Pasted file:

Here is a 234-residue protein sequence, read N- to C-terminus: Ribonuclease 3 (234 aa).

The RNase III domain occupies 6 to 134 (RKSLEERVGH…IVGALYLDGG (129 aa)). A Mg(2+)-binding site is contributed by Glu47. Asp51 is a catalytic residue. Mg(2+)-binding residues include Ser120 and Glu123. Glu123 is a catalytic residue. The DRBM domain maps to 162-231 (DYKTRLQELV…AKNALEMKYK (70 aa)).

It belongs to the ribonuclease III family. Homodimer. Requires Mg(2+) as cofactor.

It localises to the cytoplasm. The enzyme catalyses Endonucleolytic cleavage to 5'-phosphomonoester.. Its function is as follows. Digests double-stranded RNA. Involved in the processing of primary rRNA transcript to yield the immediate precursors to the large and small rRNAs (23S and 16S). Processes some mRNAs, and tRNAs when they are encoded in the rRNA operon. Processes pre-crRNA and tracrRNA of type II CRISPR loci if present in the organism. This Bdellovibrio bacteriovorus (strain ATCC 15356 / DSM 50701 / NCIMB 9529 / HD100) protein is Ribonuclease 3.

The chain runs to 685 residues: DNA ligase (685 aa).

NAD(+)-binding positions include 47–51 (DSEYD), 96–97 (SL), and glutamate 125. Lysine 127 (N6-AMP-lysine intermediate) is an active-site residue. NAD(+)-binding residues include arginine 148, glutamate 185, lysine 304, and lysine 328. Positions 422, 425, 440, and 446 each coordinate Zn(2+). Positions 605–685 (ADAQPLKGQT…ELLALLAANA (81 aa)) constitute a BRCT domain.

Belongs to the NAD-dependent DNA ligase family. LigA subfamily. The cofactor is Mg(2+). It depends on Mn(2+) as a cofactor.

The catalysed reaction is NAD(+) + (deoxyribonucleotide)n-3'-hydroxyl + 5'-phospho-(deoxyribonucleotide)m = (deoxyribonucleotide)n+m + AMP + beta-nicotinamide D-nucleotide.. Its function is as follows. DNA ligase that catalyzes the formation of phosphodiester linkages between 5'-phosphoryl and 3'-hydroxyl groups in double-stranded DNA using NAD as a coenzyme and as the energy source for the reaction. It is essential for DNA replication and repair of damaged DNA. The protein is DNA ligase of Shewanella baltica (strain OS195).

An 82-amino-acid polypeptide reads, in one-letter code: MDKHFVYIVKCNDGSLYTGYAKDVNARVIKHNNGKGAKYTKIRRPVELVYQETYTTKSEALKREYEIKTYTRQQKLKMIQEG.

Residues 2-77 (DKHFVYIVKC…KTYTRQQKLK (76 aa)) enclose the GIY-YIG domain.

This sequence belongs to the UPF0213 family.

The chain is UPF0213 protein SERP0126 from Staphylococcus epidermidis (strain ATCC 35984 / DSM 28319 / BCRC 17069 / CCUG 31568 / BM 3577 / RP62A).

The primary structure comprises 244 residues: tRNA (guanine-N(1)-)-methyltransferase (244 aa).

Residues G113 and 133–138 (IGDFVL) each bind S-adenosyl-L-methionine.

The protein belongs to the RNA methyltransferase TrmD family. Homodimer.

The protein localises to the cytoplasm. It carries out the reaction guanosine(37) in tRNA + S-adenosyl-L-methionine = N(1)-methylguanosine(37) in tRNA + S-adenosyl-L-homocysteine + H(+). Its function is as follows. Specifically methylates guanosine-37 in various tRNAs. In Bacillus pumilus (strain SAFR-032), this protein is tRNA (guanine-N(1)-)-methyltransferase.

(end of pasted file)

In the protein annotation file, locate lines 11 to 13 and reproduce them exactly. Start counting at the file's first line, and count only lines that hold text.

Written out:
This sequence belongs to the UPF0213 family.

The chain is UPF0213 protein SERP0126 from Staphylococcus epidermidis (strain ATCC 35984 / DSM 28319 / BCRC 17069 / CCUG 31568 / BM 3577 / RP62A).

The primary structure comprises 244 residues: tRNA (guanine-N(1)-)-methyltransferase (244 aa).